May 9, 2017
The Mid-Atlantic Region E Conference of the Society of Women Engineers (SWE) was held at the Marriott Syracuse Downtown Hotel and Conference Center this February. 65 women engineering students from Syracuse University and SUNY Environmental School of Forestry (ESF) attended the Saturday portion of the three-day program.
Students had opportunities to network throughout the course of the event. Women in Science and Engineering (WiSE) student assistant and member of WiSE Women of Color Treasure Bellamy commented, “One of the best aspects of the conference for me was being able to network with women in STEM from different schools and industries. I also enjoyed attending the panels because doing so allowed me to gain various perspectives regarding common issues women deal with in their careers.”
Students found the event’s career fair, which consisted of local engineering firms and graduate admission representatives from a number of regional universities, to be a low pressure environment in which to explore career and education options post-college. WiSE Women of Color member Asia Wynn remarked, “I enjoyed the intimate size of the career fair. I had the opportunity to engage with the recruiters and I did not feel rushed talking to them.”
On her overall impression of the conference, Bridget McDonough, president of the SU/ESF chapter of SWE, stated, “The greatest impact the SWE Regional Conference had on me was hearing the experiences of several female professionals in the field, which made me realize just how far women have come in the STEM fields and yet the hard work that still lays ahead for women in these professions. Catching a glimpse into their experiences in either expressing themselves in a male dominated field, or fighting the wage gap that continues to exist, or the sacrifices in balancing a family life and a career, brought upon me a deeper motivation to not only continue in my engineering major, but also to excel in it as well. I realized that progress is slow and tedious, but from one generation to another, change can be made.”
WiSE Women of Color member Asia Wynn offered a word of thanks for her conference experience, “I want to thank Dean Dahlberg, the College of Engineering and Computer Science, WiSE, and SWE for all of their hard work organizing and funding this conference. It is because of this conference that I was able to gain some insightful tips that helped me better make my decision about what I wanted to do post-college and to receive an interview from GHD.” GHD is a leading professional services company operating in the global markets of water, energy and resources, environment, property and buildings, and transportation.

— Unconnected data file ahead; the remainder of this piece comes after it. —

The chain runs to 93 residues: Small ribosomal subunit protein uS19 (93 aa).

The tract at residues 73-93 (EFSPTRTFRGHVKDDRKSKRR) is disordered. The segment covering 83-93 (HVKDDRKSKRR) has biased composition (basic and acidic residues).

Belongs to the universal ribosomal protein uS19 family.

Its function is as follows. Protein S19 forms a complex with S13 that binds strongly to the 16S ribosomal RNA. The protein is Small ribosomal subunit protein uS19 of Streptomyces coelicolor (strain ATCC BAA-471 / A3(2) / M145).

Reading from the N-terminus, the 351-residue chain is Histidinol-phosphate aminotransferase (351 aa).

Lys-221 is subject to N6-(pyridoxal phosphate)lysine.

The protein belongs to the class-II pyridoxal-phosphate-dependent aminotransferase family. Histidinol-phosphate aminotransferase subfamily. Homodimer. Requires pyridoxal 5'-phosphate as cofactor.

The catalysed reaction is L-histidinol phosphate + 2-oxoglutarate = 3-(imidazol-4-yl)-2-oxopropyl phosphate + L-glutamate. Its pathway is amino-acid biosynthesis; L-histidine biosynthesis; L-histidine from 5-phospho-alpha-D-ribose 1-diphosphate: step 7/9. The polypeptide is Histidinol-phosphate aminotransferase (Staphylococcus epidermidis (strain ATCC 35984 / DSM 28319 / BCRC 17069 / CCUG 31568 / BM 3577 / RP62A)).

The SWE conference made an important contribution to attendees’ sense of belonging as engineers. The opportunity for women and members of underrepresented groups to have personal interactions with professionals who look like them is vital according to Nilanjana Dasgupta, a psychology researcher at the University of Massachusetts, Amherst. Through research supported by a National Science Foundation Social and Behavioral Grant, Dasgupta found that academic success is not the primary indicator of whether or not women and persons from underrepresented groups stay in STEM where they are minorities. Rather Dasgupta summarizes, “Feeling like they fit in, or not, is the critical ingredient that determines retention.” Enabling SU students to attend this conference fulfills one of Dasgupta’s recommendation to universities about how to facilitate a sense of belonging among students: enhancing students’ exposure to technical women.
WiSE Program Assistant